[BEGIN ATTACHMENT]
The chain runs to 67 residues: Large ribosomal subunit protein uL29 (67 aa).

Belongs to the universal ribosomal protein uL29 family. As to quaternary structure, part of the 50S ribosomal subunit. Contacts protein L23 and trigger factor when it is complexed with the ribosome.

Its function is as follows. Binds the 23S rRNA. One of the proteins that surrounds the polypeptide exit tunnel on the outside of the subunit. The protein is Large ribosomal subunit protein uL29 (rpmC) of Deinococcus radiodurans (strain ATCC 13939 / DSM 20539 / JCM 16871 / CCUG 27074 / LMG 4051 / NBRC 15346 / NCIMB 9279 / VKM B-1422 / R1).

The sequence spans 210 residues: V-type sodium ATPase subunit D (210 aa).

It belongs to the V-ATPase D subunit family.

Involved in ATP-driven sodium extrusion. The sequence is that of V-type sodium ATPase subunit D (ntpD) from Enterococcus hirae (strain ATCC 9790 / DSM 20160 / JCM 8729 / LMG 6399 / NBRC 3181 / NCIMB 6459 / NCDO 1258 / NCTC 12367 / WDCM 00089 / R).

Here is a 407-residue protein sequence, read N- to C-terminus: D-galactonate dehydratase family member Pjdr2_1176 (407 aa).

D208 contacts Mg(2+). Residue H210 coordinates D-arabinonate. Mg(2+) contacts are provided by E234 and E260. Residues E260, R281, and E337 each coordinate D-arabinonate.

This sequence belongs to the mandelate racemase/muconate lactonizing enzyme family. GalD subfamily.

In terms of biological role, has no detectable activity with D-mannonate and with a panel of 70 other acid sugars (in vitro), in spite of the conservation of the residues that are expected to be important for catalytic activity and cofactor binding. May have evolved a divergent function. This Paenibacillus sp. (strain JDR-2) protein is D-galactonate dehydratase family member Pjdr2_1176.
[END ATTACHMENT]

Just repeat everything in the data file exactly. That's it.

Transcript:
The chain runs to 67 residues: Large ribosomal subunit protein uL29 (67 aa).

Belongs to the universal ribosomal protein uL29 family. As to quaternary structure, part of the 50S ribosomal subunit. Contacts protein L23 and trigger factor when it is complexed with the ribosome.

Its function is as follows. Binds the 23S rRNA. One of the proteins that surrounds the polypeptide exit tunnel on the outside of the subunit. The protein is Large ribosomal subunit protein uL29 (rpmC) of Deinococcus radiodurans (strain ATCC 13939 / DSM 20539 / JCM 16871 / CCUG 27074 / LMG 4051 / NBRC 15346 / NCIMB 9279 / VKM B-1422 / R1).

The sequence spans 210 residues: V-type sodium ATPase subunit D (210 aa).

It belongs to the V-ATPase D subunit family.

Involved in ATP-driven sodium extrusion. The sequence is that of V-type sodium ATPase subunit D (ntpD) from Enterococcus hirae (strain ATCC 9790 / DSM 20160 / JCM 8729 / LMG 6399 / NBRC 3181 / NCIMB 6459 / NCDO 1258 / NCTC 12367 / WDCM 00089 / R).

Here is a 407-residue protein sequence, read N- to C-terminus: D-galactonate dehydratase family member Pjdr2_1176 (407 aa).

D208 contacts Mg(2+). Residue H210 coordinates D-arabinonate. Mg(2+) contacts are provided by E234 and E260. Residues E260, R281, and E337 each coordinate D-arabinonate.

This sequence belongs to the mandelate racemase/muconate lactonizing enzyme family. GalD subfamily.

In terms of biological role, has no detectable activity with D-mannonate and with a panel of 70 other acid sugars (in vitro), in spite of the conservation of the residues that are expected to be important for catalytic activity and cofactor binding. May have evolved a divergent function. This Paenibacillus sp. (strain JDR-2) protein is D-galactonate dehydratase family member Pjdr2_1176.